Lower costs. To be sure, the initial impetus for conducting research and development overseas was often to save money, in part by replacing higher-paid “home-country” engineers with lower-paid replacements in LCCs. But our analysis shows that lower engineering labor rates explain only one-third of the move to site R&D facilities overseas. Labor costs are rising rapidly in many LCCs as demand for skilled engineering and other talent grows. In India, for example, the wage rate for high-end service workers was 53 percent of the equivalent rate for U.S. workers in 2005. In 2008, the percentage had risen to 65 percent, and it is projected to rise to 77 percent in 2012 and 90 percent in 2020.

 
 
 
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Resources

  1. Vinay Couto and Arie Y. Lewin, Next Generation Offshoring: The Globalization of Innovation (Duke Center for International Business Education and Research, 2007): Examines trends in global offshoring practices and analyzes why and how companies go about globalizing innovation and seeking talent globally, and what challenges they face.
  2. Vinay Couto, Arie Lewin, Mahadeva Mani, and Vikas Sehgal, “Offshoring the Brains as Well as the Brawn,” Booz & Company/Duke Center for International Business Education and Research, July 2008: Shows how providers of outsourcing services are increasingly performing innovation work, such as new product development and R&D.
  3. Kevin Dehoff and Vikas Sehgal, “Innovators without Borders,” s+b, Autumn 2006: Provides comprehensive insight into the market for offshored engineering and technical services.
  4. Thomas L. Friedman, The World Is Flat: A Brief History of the Twenty-First Century (Farrar, Straus and Giroux, 2005): Bestseller analyzing the progress of globalization with an emphasis on geo-economic trends.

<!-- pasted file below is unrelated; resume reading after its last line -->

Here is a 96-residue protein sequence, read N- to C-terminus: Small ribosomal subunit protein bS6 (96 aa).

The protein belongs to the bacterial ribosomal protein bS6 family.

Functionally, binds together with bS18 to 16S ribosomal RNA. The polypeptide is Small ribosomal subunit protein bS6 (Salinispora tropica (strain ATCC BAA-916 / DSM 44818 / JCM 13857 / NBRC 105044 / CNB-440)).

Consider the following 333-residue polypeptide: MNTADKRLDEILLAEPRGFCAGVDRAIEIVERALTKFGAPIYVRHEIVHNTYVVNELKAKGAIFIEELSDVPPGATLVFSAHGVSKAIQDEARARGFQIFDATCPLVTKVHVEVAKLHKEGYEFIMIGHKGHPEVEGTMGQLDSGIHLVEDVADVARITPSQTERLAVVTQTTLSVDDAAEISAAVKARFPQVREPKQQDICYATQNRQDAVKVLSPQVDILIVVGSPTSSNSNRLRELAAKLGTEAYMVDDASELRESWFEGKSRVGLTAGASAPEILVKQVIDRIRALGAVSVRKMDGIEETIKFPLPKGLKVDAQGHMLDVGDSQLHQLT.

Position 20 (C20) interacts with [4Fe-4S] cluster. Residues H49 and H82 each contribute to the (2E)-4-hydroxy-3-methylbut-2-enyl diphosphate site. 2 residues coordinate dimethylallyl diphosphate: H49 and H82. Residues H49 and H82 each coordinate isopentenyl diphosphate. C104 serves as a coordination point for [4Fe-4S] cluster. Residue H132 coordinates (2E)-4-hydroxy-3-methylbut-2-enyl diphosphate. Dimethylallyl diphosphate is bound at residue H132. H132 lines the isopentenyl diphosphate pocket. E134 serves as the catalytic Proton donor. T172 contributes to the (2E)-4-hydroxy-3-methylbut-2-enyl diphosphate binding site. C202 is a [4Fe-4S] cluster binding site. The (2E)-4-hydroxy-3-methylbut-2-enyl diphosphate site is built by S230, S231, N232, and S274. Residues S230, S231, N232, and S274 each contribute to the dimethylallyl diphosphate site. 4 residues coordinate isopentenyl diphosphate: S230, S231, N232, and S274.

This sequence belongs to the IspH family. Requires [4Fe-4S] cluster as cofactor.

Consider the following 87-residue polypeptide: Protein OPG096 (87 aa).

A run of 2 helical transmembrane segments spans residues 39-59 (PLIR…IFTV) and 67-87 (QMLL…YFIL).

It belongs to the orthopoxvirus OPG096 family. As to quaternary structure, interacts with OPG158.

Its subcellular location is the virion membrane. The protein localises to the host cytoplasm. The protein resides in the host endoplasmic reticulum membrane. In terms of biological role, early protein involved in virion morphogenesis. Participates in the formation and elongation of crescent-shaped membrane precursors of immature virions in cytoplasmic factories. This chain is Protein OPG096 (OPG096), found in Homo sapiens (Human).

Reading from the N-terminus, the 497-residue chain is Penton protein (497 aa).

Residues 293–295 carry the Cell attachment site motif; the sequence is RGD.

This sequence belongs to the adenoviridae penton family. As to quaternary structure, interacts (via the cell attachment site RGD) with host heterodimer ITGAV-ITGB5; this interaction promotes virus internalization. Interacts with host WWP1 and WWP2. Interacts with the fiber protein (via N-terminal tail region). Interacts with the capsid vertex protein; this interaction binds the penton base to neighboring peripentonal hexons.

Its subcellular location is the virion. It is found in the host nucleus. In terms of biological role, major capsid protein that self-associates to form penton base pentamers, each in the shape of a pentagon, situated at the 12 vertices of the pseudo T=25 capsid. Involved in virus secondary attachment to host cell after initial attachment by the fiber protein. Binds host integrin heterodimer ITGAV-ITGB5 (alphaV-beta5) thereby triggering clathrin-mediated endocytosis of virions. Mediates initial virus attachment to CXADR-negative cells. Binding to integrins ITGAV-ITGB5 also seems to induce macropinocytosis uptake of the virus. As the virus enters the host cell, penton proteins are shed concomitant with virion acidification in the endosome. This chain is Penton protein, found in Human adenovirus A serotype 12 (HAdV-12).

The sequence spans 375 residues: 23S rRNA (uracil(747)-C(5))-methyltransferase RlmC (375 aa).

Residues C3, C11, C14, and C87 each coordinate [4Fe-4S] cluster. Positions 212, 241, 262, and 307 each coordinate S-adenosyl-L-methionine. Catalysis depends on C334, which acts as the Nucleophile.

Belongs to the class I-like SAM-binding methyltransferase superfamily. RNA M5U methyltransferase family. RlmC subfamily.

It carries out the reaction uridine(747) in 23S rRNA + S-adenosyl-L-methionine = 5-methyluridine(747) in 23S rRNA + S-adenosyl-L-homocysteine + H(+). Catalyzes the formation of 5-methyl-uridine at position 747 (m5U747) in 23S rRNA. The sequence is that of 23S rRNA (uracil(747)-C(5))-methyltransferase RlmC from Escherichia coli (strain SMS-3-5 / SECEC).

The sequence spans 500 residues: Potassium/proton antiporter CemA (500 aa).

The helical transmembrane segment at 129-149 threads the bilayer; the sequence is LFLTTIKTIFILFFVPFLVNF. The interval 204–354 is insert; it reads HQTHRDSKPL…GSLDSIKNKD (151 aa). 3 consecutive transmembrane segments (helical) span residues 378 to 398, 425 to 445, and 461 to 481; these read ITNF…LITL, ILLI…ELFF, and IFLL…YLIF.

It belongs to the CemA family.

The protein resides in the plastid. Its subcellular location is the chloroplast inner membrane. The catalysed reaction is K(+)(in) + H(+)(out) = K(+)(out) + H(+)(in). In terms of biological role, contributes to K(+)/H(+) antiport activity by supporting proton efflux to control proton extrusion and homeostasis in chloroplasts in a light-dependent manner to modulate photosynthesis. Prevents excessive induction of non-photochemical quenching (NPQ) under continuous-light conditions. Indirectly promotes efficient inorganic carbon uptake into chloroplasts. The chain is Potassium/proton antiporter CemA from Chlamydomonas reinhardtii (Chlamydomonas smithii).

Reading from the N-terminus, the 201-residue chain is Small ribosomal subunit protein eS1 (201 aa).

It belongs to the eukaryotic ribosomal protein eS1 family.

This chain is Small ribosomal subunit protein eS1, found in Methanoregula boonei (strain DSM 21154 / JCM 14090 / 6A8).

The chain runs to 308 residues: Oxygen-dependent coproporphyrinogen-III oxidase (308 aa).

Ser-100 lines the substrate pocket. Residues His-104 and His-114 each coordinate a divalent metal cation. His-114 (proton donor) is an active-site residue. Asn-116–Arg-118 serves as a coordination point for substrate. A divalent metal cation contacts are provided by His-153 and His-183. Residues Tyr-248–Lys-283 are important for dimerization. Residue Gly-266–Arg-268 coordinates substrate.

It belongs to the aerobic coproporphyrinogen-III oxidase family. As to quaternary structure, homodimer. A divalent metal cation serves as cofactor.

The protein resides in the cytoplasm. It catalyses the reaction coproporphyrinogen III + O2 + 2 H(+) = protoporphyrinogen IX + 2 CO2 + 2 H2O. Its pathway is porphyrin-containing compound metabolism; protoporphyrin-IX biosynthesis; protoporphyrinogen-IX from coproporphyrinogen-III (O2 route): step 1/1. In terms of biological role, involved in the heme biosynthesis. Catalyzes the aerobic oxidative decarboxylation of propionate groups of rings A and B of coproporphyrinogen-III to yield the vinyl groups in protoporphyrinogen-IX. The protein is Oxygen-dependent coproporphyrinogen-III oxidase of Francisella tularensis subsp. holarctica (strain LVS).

5. Thomas Goldbrunner, Yves Doz, Keeley Wilson, and Steven Veldhoen, “The Well-Designed Global R&D Network,” s+b Resilience Report, 05/15/06: A study of cross-boundary innovation networks worldwide showing low-cost, high-value ways they can be designed.
  6. Barry Jaruzelski and Kevin Dehoff, “The Customer Connection: The Global Innovation 1000,” s+b, Winter 2007: The 2007 study, identifying two primary success factors in innovation strategy: aligning the innovation model to corporate strategy and listening to customers every step of the way.
  7. Barry Jaruzelski, Kevin Dehoff, and Rakesh Bordia, “Smart Spenders: The Global Innovation 1000,” s+b, Winter 2006: The 2006 study, uncovering a small group of high-leverage innovators who outperform their industries.
  8. Barry Jaruzelski, Kevin Dehoff, and Rakesh Bordia, “Money Isn’t Everything: The Global Innovation 1000,” s+b, Winter 2005: The 2005 study, revealing the value of an innovation dollar — and the basics of a better strategy.